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Version: 2.0.0-beta.14

Plugins

Plugins are the building blocks of features in a Docusaurus 2 site. Each plugin handles its own individual feature. Plugins may work and be distributed as part of bundle via presets.

Available plugins

We maintain a list of official plugins, but the community has also created some unofficial plugins.

Installing a plugin

A plugin is usually a npm package, so you install them like other npm packages using npm.

npm install --save docusaurus-plugin-name

Then you add it in your site's docusaurus.config.js's plugins option:

docusaurus.config.js
module.exports = {
// ...
plugins: ['@docusaurus/plugin-content-pages'],
};

Docusaurus can also load plugins from your local directory, you can do something like the following:

docusaurus.config.js
const path = require('path');

module.exports = {
// ...
plugins: [path.resolve(__dirname, '/path/to/docusaurus-local-plugin')],
};

Configuring plugins

For the most basic usage of plugins, you can provide just the plugin name or the absolute path to the plugin.

However, plugins can have options specified by wrapping the name and an options object in an array inside your config. This style is usually called Babel Style.

docusaurus.config.js
module.exports = {
// ...
plugins: [
[
'@docusaurus/plugin-xxx',
{
/* options */
},
],
],
};

Example:

docusaurus.config.js
module.exports = {
plugins: [
// Basic usage.
'@docusaurus/plugin-google-analytics',

// With options object (babel style)
[
'@docusaurus/plugin-sitemap',
{
changefreq: 'weekly',
},
],
],
};

Multi-instance plugins and plugin ids

All Docusaurus content plugins can support multiple plugin instances.

The Docs plugin has additional multi-instance documentation

It is required to assign a unique id to each plugin instance.

By default, the plugin id is default.

docusaurus.config.js
module.exports = {
plugins: [
[
'@docusaurus/plugin-xxx',
{
id: 'plugin-xxx-1',
// other options
},
],
[
'@docusaurus/plugin-xxx',
{
id: 'plugin-xxx-2',
// other options
},
],
],
};
note

At most one plugin instance can be the "default plugin instance", by omitting the id attribute, or using id: 'default'.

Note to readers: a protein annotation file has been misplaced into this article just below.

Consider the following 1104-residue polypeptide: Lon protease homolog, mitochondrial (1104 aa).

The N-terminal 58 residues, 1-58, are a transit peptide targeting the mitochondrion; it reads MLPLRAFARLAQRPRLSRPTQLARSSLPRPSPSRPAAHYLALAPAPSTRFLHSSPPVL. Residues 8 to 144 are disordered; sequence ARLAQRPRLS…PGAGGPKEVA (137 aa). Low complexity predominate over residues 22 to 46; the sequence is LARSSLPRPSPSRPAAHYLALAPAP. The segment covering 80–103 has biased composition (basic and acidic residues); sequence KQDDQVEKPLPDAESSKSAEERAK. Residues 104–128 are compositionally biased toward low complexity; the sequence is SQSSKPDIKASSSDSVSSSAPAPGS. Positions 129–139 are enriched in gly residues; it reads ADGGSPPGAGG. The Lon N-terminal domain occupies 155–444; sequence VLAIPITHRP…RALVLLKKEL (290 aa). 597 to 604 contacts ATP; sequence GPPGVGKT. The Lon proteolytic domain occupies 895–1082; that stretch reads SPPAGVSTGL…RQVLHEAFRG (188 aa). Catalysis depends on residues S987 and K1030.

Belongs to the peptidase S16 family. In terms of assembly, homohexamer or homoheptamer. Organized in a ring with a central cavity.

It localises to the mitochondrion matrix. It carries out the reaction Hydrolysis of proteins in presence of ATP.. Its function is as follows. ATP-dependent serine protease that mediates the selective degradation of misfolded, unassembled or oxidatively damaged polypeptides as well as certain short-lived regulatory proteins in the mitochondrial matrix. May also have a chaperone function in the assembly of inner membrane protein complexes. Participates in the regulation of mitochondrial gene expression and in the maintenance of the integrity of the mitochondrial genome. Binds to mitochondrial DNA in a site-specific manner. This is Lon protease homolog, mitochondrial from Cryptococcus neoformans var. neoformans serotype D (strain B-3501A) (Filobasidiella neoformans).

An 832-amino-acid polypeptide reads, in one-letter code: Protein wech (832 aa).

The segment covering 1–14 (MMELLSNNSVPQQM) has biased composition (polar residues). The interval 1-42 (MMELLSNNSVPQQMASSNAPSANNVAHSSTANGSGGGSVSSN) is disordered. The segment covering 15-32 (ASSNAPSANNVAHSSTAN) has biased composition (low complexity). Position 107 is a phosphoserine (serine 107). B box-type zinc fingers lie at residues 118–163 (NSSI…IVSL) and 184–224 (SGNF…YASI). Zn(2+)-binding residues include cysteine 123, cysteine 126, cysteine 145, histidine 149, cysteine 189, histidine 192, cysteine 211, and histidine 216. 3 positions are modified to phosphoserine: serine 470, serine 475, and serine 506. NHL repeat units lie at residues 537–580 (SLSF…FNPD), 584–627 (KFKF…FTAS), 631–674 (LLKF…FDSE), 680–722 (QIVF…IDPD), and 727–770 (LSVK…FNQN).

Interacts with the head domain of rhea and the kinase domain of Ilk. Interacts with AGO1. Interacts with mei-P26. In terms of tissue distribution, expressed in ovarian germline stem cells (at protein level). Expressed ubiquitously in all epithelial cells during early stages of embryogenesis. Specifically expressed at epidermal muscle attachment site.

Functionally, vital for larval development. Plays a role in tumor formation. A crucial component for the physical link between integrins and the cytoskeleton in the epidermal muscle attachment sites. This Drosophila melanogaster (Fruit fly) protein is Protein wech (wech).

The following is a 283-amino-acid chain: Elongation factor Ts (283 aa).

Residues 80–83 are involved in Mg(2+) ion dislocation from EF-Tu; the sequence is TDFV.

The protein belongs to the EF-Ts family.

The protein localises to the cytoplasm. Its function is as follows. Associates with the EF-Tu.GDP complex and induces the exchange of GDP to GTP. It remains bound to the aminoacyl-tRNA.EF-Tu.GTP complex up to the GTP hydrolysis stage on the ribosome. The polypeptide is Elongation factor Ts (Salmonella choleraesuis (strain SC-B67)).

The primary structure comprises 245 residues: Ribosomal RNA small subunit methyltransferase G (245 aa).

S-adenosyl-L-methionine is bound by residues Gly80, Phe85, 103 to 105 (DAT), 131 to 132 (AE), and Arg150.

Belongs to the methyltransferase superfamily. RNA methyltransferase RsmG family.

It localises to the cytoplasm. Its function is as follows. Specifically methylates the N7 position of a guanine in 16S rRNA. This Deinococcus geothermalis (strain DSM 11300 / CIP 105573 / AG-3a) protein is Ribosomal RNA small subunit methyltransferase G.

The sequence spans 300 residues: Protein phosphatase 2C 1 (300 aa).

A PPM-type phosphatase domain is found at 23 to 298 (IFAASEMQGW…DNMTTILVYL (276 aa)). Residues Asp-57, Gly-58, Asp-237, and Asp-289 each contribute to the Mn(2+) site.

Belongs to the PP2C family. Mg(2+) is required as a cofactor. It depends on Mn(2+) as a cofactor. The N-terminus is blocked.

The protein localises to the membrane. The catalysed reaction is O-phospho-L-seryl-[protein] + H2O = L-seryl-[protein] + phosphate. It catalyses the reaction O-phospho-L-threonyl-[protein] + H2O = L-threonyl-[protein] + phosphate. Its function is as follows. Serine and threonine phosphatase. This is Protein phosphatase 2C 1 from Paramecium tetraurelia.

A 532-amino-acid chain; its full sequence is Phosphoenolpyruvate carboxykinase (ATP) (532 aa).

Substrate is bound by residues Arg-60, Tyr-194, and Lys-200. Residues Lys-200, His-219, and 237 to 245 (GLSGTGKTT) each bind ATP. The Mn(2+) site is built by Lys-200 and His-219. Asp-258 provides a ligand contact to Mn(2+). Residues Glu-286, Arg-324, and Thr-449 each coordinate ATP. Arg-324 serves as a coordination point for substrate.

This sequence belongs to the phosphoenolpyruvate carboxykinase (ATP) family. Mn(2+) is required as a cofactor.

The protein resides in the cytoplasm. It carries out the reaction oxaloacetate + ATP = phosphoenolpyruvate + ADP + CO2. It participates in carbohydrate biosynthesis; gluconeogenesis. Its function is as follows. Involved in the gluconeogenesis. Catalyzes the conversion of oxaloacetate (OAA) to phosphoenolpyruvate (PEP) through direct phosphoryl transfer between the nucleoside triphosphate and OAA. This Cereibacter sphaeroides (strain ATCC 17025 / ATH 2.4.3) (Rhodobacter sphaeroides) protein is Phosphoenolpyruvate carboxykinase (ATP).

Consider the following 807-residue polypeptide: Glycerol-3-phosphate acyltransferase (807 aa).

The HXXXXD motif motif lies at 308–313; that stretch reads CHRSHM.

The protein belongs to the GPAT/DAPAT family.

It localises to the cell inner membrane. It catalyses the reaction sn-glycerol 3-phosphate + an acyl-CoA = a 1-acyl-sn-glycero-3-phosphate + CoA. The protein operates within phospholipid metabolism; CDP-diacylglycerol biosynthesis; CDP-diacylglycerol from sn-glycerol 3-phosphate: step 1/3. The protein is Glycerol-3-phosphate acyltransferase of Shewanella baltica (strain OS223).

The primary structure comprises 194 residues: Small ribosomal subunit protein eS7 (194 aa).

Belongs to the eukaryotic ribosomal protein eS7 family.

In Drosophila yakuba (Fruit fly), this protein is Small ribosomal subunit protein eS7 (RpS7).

Plugins design

Docusaurus' implementation of the plugins system provides us with a convenient way to hook into the website's lifecycle to modify what goes on during development/build, which involves (but not limited to) extending the webpack config, modifying the data being loaded and creating new components to be used in a page.

Creating plugins

A plugin is a function that takes two parameters: context and options. It returns a plugin instance object. You can create plugins as functions or modules. For more information, refer to the plugin method references section.

Functional definition

You can use a plugin as a function directly included in the Docusaurus config file:

docusaurus.config.js
module.exports = {
// ...
plugins: [
function myPlugin(context, options) {
// ...
return {
name: 'my-plugin',
async loadContent() {
// ...
},
async contentLoaded({content, actions}) {
// ...
},
/* other lifecycle API */
};
},
],
};

Module definition

You can use a plugin as a module path referencing a separate file or NPM package:

docusaurus.config.js
module.exports = {
// ...
plugins: [
// without options:
'./my-plugin',
// or with options:
['./my-plugin', options],
],
};

Then in the folder my-plugin you can create an index.js such as this:

my-plugin.js
module.exports = function myPlugin(context, options) {
// ...
return {
name: 'my-plugin',
async loadContent() {
/* ... */
},
async contentLoaded({content, actions}) {
/* ... */
},
/* other lifecycle API */
};
};